We don’t think so. We suspect that what might be going on is better termed “the concerted cultivation of natural growth.” A close inspection of the pictures accompanying Rosin’s article show that the boundaries of The Yard are fences. It’s not just unstructured play these children are engaging in. That’s the sort of activity that Lareau found among working-class and poor children. Rather, we suspect that what’s going on here is something more aptly called “structured unstructured play.” Children are engaging in daring activities—the kinds that might foster independence and a sense of self-sufficiency—but this isn’t exactly the same thing. There are adult workers around who are there to make sure that children’s unstructured play follows an elaborate set of rules for unstructured play designed by a team of experts on the topic.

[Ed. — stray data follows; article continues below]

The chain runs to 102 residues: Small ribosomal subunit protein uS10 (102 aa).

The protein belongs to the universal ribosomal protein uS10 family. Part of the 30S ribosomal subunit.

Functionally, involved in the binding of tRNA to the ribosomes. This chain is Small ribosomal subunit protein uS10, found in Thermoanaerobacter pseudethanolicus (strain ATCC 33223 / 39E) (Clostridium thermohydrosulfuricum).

While Lareau discusses the advantages and disadvantages of the two parenting styles, what we’re calling “the concerted cultivation of natural growth” appears to be a style attempting to mitigate the negative side effects of middle-class parenting. For instance, Lareau found that middle-class kids’ schedules are so packed that spontaneity is less possible for them, the fights Lareau witnessed among middle-class siblings were more severe, and many of the children were more disconnected from the communities in which they lived (unless some of their various activities happened very close to home). But, this transformation (if such a transformation is actually underway) produces an interesting question—one that’s unanswered in the research as far as we know. Are the benefits of the accomplishment of natural growth possible if you attempt to achieve such a parenting style in a concerted way? Our suspicion is that the concerted cultivation of natural growth won’t work in precisely the same way as the accomplishment of natural growth. We’re also not certain just how different these practices are from concerted cultivation more generally.
*This post is not based on research. It’s just an idea in which we are interested. And perhaps there’s some research on this issue of which we are unaware.